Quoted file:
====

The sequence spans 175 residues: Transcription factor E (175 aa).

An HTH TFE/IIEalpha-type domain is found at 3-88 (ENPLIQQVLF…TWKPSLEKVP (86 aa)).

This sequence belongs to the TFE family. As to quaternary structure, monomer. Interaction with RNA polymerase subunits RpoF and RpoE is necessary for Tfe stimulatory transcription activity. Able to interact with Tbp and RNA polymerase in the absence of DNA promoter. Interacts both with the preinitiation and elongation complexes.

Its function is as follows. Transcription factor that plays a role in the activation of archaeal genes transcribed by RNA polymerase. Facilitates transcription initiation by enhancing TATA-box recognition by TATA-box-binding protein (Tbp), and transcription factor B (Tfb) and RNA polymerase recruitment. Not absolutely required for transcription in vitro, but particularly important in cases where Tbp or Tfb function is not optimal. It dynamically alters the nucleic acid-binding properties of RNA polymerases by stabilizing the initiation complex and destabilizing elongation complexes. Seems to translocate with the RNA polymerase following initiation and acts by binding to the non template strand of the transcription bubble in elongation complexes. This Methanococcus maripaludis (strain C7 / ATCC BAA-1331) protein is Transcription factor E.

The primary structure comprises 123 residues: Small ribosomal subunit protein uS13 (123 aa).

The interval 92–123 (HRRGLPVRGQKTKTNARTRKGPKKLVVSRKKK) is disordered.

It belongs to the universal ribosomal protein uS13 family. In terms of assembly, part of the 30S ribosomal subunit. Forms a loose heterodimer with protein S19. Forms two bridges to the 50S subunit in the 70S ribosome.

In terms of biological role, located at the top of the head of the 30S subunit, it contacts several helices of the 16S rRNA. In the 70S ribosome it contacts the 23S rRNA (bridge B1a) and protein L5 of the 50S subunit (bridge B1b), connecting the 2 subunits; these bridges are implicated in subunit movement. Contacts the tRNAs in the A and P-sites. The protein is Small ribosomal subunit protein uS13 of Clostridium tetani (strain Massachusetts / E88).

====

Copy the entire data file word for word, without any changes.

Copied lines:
The sequence spans 175 residues: Transcription factor E (175 aa).

An HTH TFE/IIEalpha-type domain is found at 3-88 (ENPLIQQVLF…TWKPSLEKVP (86 aa)).

This sequence belongs to the TFE family. As to quaternary structure, monomer. Interaction with RNA polymerase subunits RpoF and RpoE is necessary for Tfe stimulatory transcription activity. Able to interact with Tbp and RNA polymerase in the absence of DNA promoter. Interacts both with the preinitiation and elongation complexes.

Its function is as follows. Transcription factor that plays a role in the activation of archaeal genes transcribed by RNA polymerase. Facilitates transcription initiation by enhancing TATA-box recognition by TATA-box-binding protein (Tbp), and transcription factor B (Tfb) and RNA polymerase recruitment. Not absolutely required for transcription in vitro, but particularly important in cases where Tbp or Tfb function is not optimal. It dynamically alters the nucleic acid-binding properties of RNA polymerases by stabilizing the initiation complex and destabilizing elongation complexes. Seems to translocate with the RNA polymerase following initiation and acts by binding to the non template strand of the transcription bubble in elongation complexes. This Methanococcus maripaludis (strain C7 / ATCC BAA-1331) protein is Transcription factor E.

The primary structure comprises 123 residues: Small ribosomal subunit protein uS13 (123 aa).

The interval 92–123 (HRRGLPVRGQKTKTNARTRKGPKKLVVSRKKK) is disordered.

It belongs to the universal ribosomal protein uS13 family. In terms of assembly, part of the 30S ribosomal subunit. Forms a loose heterodimer with protein S19. Forms two bridges to the 50S subunit in the 70S ribosome.

In terms of biological role, located at the top of the head of the 30S subunit, it contacts several helices of the 16S rRNA. In the 70S ribosome it contacts the 23S rRNA (bridge B1a) and protein L5 of the 50S subunit (bridge B1b), connecting the 2 subunits; these bridges are implicated in subunit movement. Contacts the tRNAs in the A and P-sites. The protein is Small ribosomal subunit protein uS13 of Clostridium tetani (strain Massachusetts / E88).